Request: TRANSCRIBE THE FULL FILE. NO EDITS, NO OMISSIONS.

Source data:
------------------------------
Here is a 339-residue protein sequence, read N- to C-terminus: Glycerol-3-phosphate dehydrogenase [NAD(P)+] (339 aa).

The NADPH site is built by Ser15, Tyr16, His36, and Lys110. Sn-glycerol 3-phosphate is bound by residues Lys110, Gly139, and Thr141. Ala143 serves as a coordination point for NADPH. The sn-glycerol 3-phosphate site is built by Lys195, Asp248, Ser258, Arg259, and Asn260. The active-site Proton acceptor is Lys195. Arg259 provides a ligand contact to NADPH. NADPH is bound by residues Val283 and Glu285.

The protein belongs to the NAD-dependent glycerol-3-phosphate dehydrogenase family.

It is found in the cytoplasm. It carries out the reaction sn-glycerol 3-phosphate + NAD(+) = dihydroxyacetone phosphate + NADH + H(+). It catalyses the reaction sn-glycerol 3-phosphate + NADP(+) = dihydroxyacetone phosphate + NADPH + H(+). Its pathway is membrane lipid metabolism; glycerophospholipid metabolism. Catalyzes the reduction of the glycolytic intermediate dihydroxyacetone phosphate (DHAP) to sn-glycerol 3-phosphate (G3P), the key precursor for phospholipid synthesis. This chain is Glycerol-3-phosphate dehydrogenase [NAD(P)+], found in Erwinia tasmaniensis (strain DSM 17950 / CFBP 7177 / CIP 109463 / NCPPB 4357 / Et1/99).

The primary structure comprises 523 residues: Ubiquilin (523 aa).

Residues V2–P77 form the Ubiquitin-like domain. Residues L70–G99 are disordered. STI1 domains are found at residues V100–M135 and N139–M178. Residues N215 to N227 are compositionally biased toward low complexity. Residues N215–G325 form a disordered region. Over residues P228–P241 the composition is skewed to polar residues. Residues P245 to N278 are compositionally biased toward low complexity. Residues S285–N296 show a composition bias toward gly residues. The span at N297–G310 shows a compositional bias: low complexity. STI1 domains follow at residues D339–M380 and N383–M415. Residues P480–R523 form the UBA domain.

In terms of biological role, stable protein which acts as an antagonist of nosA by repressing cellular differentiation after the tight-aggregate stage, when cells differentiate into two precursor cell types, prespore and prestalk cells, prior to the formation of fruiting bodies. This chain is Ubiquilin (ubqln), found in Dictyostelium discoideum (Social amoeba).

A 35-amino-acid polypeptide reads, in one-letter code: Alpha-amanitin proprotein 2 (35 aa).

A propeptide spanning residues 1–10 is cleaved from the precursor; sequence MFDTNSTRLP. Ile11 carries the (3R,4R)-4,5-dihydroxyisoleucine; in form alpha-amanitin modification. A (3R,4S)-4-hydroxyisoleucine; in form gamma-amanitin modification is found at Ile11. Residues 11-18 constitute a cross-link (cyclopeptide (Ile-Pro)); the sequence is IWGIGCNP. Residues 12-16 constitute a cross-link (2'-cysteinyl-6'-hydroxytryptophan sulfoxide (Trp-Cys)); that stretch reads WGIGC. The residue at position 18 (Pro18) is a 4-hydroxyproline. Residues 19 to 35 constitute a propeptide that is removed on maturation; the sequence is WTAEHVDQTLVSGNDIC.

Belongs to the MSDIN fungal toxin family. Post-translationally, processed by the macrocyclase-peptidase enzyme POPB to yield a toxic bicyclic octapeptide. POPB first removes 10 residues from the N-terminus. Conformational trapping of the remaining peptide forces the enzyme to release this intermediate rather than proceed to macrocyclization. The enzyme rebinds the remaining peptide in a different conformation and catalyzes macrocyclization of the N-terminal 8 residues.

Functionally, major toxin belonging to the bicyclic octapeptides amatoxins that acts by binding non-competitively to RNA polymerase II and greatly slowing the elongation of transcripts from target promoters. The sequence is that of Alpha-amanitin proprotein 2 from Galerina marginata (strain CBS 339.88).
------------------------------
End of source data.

Here is a 339-residue protein sequence, read N- to C-terminus: Glycerol-3-phosphate dehydrogenase [NAD(P)+] (339 aa).

The NADPH site is built by Ser15, Tyr16, His36, and Lys110. Sn-glycerol 3-phosphate is bound by residues Lys110, Gly139, and Thr141. Ala143 serves as a coordination point for NADPH. The sn-glycerol 3-phosphate site is built by Lys195, Asp248, Ser258, Arg259, and Asn260. The active-site Proton acceptor is Lys195. Arg259 provides a ligand contact to NADPH. NADPH is bound by residues Val283 and Glu285.

The protein belongs to the NAD-dependent glycerol-3-phosphate dehydrogenase family.

It is found in the cytoplasm. It carries out the reaction sn-glycerol 3-phosphate + NAD(+) = dihydroxyacetone phosphate + NADH + H(+). It catalyses the reaction sn-glycerol 3-phosphate + NADP(+) = dihydroxyacetone phosphate + NADPH + H(+). Its pathway is membrane lipid metabolism; glycerophospholipid metabolism. Catalyzes the reduction of the glycolytic intermediate dihydroxyacetone phosphate (DHAP) to sn-glycerol 3-phosphate (G3P), the key precursor for phospholipid synthesis. This chain is Glycerol-3-phosphate dehydrogenase [NAD(P)+], found in Erwinia tasmaniensis (strain DSM 17950 / CFBP 7177 / CIP 109463 / NCPPB 4357 / Et1/99).

The primary structure comprises 523 residues: Ubiquilin (523 aa).

Residues V2–P77 form the Ubiquitin-like domain. Residues L70–G99 are disordered. STI1 domains are found at residues V100–M135 and N139–M178. Residues N215 to N227 are compositionally biased toward low complexity. Residues N215–G325 form a disordered region. Over residues P228–P241 the composition is skewed to polar residues. Residues P245 to N278 are compositionally biased toward low complexity. Residues S285–N296 show a composition bias toward gly residues. The span at N297–G310 shows a compositional bias: low complexity. STI1 domains follow at residues D339–M380 and N383–M415. Residues P480–R523 form the UBA domain.

In terms of biological role, stable protein which acts as an antagonist of nosA by repressing cellular differentiation after the tight-aggregate stage, when cells differentiate into two precursor cell types, prespore and prestalk cells, prior to the formation of fruiting bodies. This chain is Ubiquilin (ubqln), found in Dictyostelium discoideum (Social amoeba).

A 35-amino-acid polypeptide reads, in one-letter code: Alpha-amanitin proprotein 2 (35 aa).

A propeptide spanning residues 1–10 is cleaved from the precursor; sequence MFDTNSTRLP. Ile11 carries the (3R,4R)-4,5-dihydroxyisoleucine; in form alpha-amanitin modification. A (3R,4S)-4-hydroxyisoleucine; in form gamma-amanitin modification is found at Ile11. Residues 11-18 constitute a cross-link (cyclopeptide (Ile-Pro)); the sequence is IWGIGCNP. Residues 12-16 constitute a cross-link (2'-cysteinyl-6'-hydroxytryptophan sulfoxide (Trp-Cys)); that stretch reads WGIGC. The residue at position 18 (Pro18) is a 4-hydroxyproline. Residues 19 to 35 constitute a propeptide that is removed on maturation; the sequence is WTAEHVDQTLVSGNDIC.

Belongs to the MSDIN fungal toxin family. Post-translationally, processed by the macrocyclase-peptidase enzyme POPB to yield a toxic bicyclic octapeptide. POPB first removes 10 residues from the N-terminus. Conformational trapping of the remaining peptide forces the enzyme to release this intermediate rather than proceed to macrocyclization. The enzyme rebinds the remaining peptide in a different conformation and catalyzes macrocyclization of the N-terminal 8 residues.

Functionally, major toxin belonging to the bicyclic octapeptides amatoxins that acts by binding non-competitively to RNA polymerase II and greatly slowing the elongation of transcripts from target promoters. The sequence is that of Alpha-amanitin proprotein 2 from Galerina marginata (strain CBS 339.88).